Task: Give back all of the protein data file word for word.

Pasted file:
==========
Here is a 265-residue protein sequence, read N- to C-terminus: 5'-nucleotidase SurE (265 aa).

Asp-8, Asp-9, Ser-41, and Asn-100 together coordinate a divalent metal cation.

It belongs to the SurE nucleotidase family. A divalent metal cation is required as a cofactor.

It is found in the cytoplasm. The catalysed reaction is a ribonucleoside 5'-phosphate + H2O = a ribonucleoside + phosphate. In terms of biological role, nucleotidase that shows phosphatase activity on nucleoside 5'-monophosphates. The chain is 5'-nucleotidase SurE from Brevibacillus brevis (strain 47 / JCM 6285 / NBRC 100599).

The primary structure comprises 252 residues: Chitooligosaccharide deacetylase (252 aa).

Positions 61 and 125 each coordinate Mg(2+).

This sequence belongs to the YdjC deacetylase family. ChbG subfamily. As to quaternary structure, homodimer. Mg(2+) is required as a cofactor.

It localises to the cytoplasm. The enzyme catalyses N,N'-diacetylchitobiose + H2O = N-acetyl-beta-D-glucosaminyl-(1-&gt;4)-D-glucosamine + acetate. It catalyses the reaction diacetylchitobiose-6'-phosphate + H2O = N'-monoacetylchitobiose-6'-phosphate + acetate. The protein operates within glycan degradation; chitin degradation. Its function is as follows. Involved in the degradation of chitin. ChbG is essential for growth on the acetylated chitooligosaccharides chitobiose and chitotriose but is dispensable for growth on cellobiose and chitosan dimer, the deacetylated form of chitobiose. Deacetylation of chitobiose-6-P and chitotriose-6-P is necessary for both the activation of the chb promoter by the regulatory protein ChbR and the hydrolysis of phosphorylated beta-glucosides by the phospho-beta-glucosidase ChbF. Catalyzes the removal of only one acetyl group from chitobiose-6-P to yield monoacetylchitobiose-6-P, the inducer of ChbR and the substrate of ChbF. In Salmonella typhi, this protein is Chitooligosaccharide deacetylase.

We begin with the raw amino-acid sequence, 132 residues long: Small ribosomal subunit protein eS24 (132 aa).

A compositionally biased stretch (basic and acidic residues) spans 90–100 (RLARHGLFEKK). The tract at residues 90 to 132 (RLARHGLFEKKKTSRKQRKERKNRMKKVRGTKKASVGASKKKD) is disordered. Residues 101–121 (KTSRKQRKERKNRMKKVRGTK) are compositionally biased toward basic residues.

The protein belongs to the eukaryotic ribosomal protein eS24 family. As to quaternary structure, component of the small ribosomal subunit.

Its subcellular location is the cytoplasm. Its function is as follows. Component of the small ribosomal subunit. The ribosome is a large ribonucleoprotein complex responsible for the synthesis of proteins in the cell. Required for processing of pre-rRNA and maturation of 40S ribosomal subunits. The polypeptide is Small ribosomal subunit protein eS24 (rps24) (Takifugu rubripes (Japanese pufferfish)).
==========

Here is a 265-residue protein sequence, read N- to C-terminus: 5'-nucleotidase SurE (265 aa).

Asp-8, Asp-9, Ser-41, and Asn-100 together coordinate a divalent metal cation.

It belongs to the SurE nucleotidase family. A divalent metal cation is required as a cofactor.

It is found in the cytoplasm. The catalysed reaction is a ribonucleoside 5'-phosphate + H2O = a ribonucleoside + phosphate. In terms of biological role, nucleotidase that shows phosphatase activity on nucleoside 5'-monophosphates. The chain is 5'-nucleotidase SurE from Brevibacillus brevis (strain 47 / JCM 6285 / NBRC 100599).

The primary structure comprises 252 residues: Chitooligosaccharide deacetylase (252 aa).

Positions 61 and 125 each coordinate Mg(2+).

This sequence belongs to the YdjC deacetylase family. ChbG subfamily. As to quaternary structure, homodimer. Mg(2+) is required as a cofactor.

It localises to the cytoplasm. The enzyme catalyses N,N'-diacetylchitobiose + H2O = N-acetyl-beta-D-glucosaminyl-(1-&gt;4)-D-glucosamine + acetate. It catalyses the reaction diacetylchitobiose-6'-phosphate + H2O = N'-monoacetylchitobiose-6'-phosphate + acetate. The protein operates within glycan degradation; chitin degradation. Its function is as follows. Involved in the degradation of chitin. ChbG is essential for growth on the acetylated chitooligosaccharides chitobiose and chitotriose but is dispensable for growth on cellobiose and chitosan dimer, the deacetylated form of chitobiose. Deacetylation of chitobiose-6-P and chitotriose-6-P is necessary for both the activation of the chb promoter by the regulatory protein ChbR and the hydrolysis of phosphorylated beta-glucosides by the phospho-beta-glucosidase ChbF. Catalyzes the removal of only one acetyl group from chitobiose-6-P to yield monoacetylchitobiose-6-P, the inducer of ChbR and the substrate of ChbF. In Salmonella typhi, this protein is Chitooligosaccharide deacetylase.

We begin with the raw amino-acid sequence, 132 residues long: Small ribosomal subunit protein eS24 (132 aa).

A compositionally biased stretch (basic and acidic residues) spans 90–100 (RLARHGLFEKK). The tract at residues 90 to 132 (RLARHGLFEKKKTSRKQRKERKNRMKKVRGTKKASVGASKKKD) is disordered. Residues 101–121 (KTSRKQRKERKNRMKKVRGTK) are compositionally biased toward basic residues.

The protein belongs to the eukaryotic ribosomal protein eS24 family. As to quaternary structure, component of the small ribosomal subunit.

Its subcellular location is the cytoplasm. Its function is as follows. Component of the small ribosomal subunit. The ribosome is a large ribonucleoprotein complex responsible for the synthesis of proteins in the cell. Required for processing of pre-rRNA and maturation of 40S ribosomal subunits. The polypeptide is Small ribosomal subunit protein eS24 (rps24) (Takifugu rubripes (Japanese pufferfish)).